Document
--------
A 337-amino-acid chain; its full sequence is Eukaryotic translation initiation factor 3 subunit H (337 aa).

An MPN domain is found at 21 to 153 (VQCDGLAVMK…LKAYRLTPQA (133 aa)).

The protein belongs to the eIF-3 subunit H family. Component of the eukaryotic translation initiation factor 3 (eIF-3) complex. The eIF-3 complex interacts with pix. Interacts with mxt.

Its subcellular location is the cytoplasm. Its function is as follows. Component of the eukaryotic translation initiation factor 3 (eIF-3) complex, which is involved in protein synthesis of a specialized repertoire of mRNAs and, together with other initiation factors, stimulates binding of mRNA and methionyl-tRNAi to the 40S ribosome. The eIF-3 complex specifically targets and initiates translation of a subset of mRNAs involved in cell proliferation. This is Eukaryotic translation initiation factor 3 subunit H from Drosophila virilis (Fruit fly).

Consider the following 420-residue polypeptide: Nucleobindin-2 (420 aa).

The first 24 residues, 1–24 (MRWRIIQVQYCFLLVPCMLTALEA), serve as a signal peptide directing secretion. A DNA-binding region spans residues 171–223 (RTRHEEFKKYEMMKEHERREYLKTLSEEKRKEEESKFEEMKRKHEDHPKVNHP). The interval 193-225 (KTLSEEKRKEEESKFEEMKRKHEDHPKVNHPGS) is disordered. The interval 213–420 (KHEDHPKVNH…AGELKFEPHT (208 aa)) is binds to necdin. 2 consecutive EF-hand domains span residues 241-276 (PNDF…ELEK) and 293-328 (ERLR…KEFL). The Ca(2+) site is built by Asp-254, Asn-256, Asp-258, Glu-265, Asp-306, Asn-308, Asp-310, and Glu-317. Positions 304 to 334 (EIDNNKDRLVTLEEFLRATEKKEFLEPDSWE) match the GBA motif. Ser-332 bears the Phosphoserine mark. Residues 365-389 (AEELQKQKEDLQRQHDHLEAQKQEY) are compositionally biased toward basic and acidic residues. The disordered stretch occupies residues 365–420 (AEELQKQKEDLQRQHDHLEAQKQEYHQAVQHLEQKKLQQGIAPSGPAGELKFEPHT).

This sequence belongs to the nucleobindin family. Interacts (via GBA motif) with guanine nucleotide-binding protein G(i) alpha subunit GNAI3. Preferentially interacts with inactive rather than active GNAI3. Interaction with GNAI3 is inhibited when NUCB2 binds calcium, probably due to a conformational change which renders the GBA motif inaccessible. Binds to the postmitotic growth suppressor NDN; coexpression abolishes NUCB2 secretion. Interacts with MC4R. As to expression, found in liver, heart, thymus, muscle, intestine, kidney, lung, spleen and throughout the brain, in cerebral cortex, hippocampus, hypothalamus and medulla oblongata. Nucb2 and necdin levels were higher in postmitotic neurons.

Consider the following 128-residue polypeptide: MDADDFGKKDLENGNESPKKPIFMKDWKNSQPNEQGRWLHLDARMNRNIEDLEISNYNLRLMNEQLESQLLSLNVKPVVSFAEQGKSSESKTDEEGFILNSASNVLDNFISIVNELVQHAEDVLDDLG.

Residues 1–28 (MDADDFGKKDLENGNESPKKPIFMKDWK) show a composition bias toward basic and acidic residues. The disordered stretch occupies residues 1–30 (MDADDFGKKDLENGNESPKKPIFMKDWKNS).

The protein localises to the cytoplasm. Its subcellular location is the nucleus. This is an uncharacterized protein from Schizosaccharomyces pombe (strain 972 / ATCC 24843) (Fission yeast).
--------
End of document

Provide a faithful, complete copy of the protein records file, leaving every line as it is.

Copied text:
A 337-amino-acid chain; its full sequence is Eukaryotic translation initiation factor 3 subunit H (337 aa).

An MPN domain is found at 21 to 153 (VQCDGLAVMK…LKAYRLTPQA (133 aa)).

The protein belongs to the eIF-3 subunit H family. Component of the eukaryotic translation initiation factor 3 (eIF-3) complex. The eIF-3 complex interacts with pix. Interacts with mxt.

Its subcellular location is the cytoplasm. Its function is as follows. Component of the eukaryotic translation initiation factor 3 (eIF-3) complex, which is involved in protein synthesis of a specialized repertoire of mRNAs and, together with other initiation factors, stimulates binding of mRNA and methionyl-tRNAi to the 40S ribosome. The eIF-3 complex specifically targets and initiates translation of a subset of mRNAs involved in cell proliferation. This is Eukaryotic translation initiation factor 3 subunit H from Drosophila virilis (Fruit fly).

Consider the following 420-residue polypeptide: Nucleobindin-2 (420 aa).

The first 24 residues, 1–24 (MRWRIIQVQYCFLLVPCMLTALEA), serve as a signal peptide directing secretion. A DNA-binding region spans residues 171–223 (RTRHEEFKKYEMMKEHERREYLKTLSEEKRKEEESKFEEMKRKHEDHPKVNHP). The interval 193-225 (KTLSEEKRKEEESKFEEMKRKHEDHPKVNHPGS) is disordered. The interval 213–420 (KHEDHPKVNH…AGELKFEPHT (208 aa)) is binds to necdin. 2 consecutive EF-hand domains span residues 241-276 (PNDF…ELEK) and 293-328 (ERLR…KEFL). The Ca(2+) site is built by Asp-254, Asn-256, Asp-258, Glu-265, Asp-306, Asn-308, Asp-310, and Glu-317. Positions 304 to 334 (EIDNNKDRLVTLEEFLRATEKKEFLEPDSWE) match the GBA motif. Ser-332 bears the Phosphoserine mark. Residues 365-389 (AEELQKQKEDLQRQHDHLEAQKQEY) are compositionally biased toward basic and acidic residues. The disordered stretch occupies residues 365–420 (AEELQKQKEDLQRQHDHLEAQKQEYHQAVQHLEQKKLQQGIAPSGPAGELKFEPHT).

This sequence belongs to the nucleobindin family. Interacts (via GBA motif) with guanine nucleotide-binding protein G(i) alpha subunit GNAI3. Preferentially interacts with inactive rather than active GNAI3. Interaction with GNAI3 is inhibited when NUCB2 binds calcium, probably due to a conformational change which renders the GBA motif inaccessible. Binds to the postmitotic growth suppressor NDN; coexpression abolishes NUCB2 secretion. Interacts with MC4R. As to expression, found in liver, heart, thymus, muscle, intestine, kidney, lung, spleen and throughout the brain, in cerebral cortex, hippocampus, hypothalamus and medulla oblongata. Nucb2 and necdin levels were higher in postmitotic neurons.

Consider the following 128-residue polypeptide: MDADDFGKKDLENGNESPKKPIFMKDWKNSQPNEQGRWLHLDARMNRNIEDLEISNYNLRLMNEQLESQLLSLNVKPVVSFAEQGKSSESKTDEEGFILNSASNVLDNFISIVNELVQHAEDVLDDLG.

Residues 1–28 (MDADDFGKKDLENGNESPKKPIFMKDWK) show a composition bias toward basic and acidic residues. The disordered stretch occupies residues 1–30 (MDADDFGKKDLENGNESPKKPIFMKDWKNS).

The protein localises to the cytoplasm. Its subcellular location is the nucleus. This is an uncharacterized protein from Schizosaccharomyces pombe (strain 972 / ATCC 24843) (Fission yeast).